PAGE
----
LANG SYNE. standard time, so that when seated upon the bench in
To the Editors of the New York Gazette. Merchant's Coffee House, in my time kept by Edward
Moyston, and called the City Tavern, where I shall GENTLEMEN,
1,- hand you herewith another commu- leave you for the present, having led you a pretty dance; nication addressed to your respected friend Poulson, of and when you shall have recovered from the fatigue, i Philadelphia, which I hope will appear in your paper. may be induced to accompany you to Kensington, through Yours respectfully,
Fish Town to Point no Point; round to Frankford; pass AN OLD PHILADELPHIAN. up to Sandy Hill, and so on to Bustleton. At the latter
place and neighbourhood, I could relate a good many Mr. Poulson,
anecdotes of our revolution, that happened there, but, Marry come up! I find that the few recollections of we shall not have time to spare, wishing to take a view my favourite city, which were favoured with a place in of the old Baptist meeting house close by, under the my respected friend's paper in this city, have been the charge, for many years, of the Rev. D. Jones. He was means of brushing up the memories of several others. a giant of a man in mind and in person, and a chapI hope they will continue to amuse the good inhabitants lain in the continental army during the war. Now being of Philadelphia; and I promise you, I will not be behird on our return to the city, we must pass round to Chesnut hand in contributing my mite. "Robert Shallow” thinks hill, through Beggar's Town, Germantown and NiceI belong to the Society of Friends-no disparagement, town; and, should we enter Third street, I would show but I do not. He says he could almost name the square you the barracks of the American army; and, after all in which I resided, judging from what I wrote. He this are you of opinion that you “could name the square might as well say, I was an Episcopalian, because I used in which I resided?” to go in the belfry of Christ Church on the usual even- When time, of which I have not much to spare, will ings of ringing. I would often meet there, his old friend permit, I may give a description of the beautiful gardens Billy Wigglesworth; by the by, I knew Billy as well as of Mr. Pemberton, southwest corner of Third and Ches. I did the father, and knowing his propensity for playing nut streets. The treasury department of the United off tricks, I, on one occasion, turned the key on him in States was kept there previous to Congress removing to the lock of the belfry of Christ Church and there he Washington; that of Mr. Norris in Chesnut street where remained until let out by his friend Sermon, who resided you have built the United States' bank, with a descripdirectly opposite the Church.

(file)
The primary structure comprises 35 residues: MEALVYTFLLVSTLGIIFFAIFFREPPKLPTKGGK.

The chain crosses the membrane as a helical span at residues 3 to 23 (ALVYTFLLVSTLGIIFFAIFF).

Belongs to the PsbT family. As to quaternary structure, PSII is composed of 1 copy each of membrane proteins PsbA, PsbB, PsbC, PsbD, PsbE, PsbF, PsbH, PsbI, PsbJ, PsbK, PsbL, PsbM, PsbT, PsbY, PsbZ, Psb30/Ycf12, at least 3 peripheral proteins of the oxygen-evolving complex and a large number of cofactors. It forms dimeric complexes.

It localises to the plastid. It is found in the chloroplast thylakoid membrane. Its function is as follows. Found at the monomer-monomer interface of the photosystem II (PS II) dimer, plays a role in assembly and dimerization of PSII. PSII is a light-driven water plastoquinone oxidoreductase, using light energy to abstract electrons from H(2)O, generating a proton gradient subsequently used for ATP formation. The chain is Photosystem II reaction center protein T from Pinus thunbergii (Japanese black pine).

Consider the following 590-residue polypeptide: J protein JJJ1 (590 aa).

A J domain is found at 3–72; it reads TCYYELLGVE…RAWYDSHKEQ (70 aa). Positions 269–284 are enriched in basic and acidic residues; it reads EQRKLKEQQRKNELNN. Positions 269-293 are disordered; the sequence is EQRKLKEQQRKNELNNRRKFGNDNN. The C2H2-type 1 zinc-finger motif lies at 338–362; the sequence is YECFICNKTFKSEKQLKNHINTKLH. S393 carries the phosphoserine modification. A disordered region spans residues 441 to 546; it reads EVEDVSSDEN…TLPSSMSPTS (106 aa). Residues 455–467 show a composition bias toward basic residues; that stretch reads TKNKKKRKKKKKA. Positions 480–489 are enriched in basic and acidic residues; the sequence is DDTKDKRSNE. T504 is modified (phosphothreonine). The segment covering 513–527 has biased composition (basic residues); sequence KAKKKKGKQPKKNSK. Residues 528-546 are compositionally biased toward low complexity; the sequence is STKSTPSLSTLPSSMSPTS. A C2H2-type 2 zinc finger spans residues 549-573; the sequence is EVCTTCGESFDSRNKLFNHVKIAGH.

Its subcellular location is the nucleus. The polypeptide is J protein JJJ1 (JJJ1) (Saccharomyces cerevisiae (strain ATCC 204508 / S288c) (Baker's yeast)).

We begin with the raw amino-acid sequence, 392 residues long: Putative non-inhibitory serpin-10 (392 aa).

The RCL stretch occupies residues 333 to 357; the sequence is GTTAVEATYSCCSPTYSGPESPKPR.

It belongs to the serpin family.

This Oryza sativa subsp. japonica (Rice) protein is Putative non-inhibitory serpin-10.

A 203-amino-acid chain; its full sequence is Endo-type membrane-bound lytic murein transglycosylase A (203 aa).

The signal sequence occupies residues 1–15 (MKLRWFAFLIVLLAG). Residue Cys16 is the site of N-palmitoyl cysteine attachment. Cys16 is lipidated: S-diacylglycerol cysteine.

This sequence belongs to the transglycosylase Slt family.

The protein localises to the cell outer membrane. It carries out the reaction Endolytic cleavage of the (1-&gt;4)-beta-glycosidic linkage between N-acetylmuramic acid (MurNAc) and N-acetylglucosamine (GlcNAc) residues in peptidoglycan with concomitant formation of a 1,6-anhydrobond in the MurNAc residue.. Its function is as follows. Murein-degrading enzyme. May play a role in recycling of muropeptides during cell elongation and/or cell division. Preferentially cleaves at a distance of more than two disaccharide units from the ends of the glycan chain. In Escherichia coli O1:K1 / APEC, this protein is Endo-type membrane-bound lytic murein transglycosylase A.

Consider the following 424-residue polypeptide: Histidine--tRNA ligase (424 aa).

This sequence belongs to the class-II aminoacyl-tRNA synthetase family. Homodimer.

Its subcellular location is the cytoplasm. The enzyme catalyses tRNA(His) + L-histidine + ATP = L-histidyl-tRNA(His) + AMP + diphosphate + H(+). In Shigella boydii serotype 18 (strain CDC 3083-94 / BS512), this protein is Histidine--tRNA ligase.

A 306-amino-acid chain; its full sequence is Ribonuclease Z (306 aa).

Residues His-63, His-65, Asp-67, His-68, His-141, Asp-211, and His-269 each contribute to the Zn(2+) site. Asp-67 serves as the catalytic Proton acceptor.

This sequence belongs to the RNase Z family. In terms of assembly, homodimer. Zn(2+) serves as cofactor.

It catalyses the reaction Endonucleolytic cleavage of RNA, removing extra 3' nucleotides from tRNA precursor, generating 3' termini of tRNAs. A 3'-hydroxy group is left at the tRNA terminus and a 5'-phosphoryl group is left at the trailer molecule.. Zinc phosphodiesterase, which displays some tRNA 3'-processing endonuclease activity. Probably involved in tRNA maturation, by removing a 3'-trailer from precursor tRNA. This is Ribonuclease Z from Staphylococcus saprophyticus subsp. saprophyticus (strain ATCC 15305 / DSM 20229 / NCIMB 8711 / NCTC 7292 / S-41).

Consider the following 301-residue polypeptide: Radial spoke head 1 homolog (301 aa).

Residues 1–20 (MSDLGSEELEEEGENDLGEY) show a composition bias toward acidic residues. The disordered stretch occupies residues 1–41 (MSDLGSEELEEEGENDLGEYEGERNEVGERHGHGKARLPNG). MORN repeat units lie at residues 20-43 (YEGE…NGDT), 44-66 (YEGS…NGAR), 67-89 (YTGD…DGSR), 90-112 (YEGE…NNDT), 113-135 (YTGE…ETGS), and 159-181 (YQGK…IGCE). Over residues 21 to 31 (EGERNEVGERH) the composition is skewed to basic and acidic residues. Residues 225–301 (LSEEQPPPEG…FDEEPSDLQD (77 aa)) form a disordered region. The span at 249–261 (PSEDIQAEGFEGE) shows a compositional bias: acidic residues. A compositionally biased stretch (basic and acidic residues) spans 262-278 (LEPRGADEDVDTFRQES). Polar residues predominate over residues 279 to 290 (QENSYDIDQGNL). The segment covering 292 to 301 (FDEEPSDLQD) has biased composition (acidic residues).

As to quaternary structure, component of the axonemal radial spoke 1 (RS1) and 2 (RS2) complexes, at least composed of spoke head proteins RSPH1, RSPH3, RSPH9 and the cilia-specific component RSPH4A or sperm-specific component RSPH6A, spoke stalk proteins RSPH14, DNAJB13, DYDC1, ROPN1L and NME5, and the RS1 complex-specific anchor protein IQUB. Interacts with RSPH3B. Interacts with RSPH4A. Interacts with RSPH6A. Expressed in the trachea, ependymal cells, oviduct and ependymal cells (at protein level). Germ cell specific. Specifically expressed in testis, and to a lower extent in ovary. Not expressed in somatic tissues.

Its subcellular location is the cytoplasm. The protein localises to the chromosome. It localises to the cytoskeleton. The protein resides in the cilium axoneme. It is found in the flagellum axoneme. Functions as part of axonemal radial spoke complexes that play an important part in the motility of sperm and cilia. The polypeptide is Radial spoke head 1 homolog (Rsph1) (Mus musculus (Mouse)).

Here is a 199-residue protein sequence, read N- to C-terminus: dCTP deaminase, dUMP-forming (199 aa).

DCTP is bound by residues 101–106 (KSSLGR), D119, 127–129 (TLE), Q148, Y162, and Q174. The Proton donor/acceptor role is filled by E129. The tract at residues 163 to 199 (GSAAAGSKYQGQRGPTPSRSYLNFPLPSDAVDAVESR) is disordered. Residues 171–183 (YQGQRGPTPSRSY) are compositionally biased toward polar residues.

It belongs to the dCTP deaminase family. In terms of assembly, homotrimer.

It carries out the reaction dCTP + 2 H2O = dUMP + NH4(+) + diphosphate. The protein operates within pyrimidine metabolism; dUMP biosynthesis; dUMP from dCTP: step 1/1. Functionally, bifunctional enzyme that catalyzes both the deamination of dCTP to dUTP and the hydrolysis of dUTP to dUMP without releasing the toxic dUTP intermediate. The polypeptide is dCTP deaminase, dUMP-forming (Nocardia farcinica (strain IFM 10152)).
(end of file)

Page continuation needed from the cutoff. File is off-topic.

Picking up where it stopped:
tion of the famous tavern at the south west corner of No, Mr. Poulson, I can tell him of many matters, and Fourth and Chesnut streets, wbere you also have a bank, things concerning the inhabitants of every part of the and a full account of the Friends' school house oppocity and Northern Liberties.. I could go with him over site, when under the charge of that strict disciplinarian Pool's bridge, visit the residence of Esquire William Friend Todd. Coates, Justice of the Peace, and old Mr. Leib, tanner and currier, and the father of the Doctor. I could pass OPPOSITION TO THE TEA ACT. over with him to Spring Garden, to the old brick house tavern kept more than forty years ago by Barney Jacobs.
A NEW SONG. I could yet run with him out the Ridge Road, visit Tur- To the plaintive tune of Hosier's Ghost. ner's lane, and point out, and name, the ancient owner of every respectable country house. I could dash down
As near beauteous Boston lying and write him an account of the secret memoirs of South.
On the gently swelling flood, wark, Passyunk, and Moyamensing; and, if his breath
Without jack or pendant flying would hold out, pass over Gray's ferry, along the wood
Three ill-fated Tea ships rode: lands; leave the middle ferry to the right, reach the up- Just as glorious Sol was setting, per bridge, and re-cross to Robert Morris' old country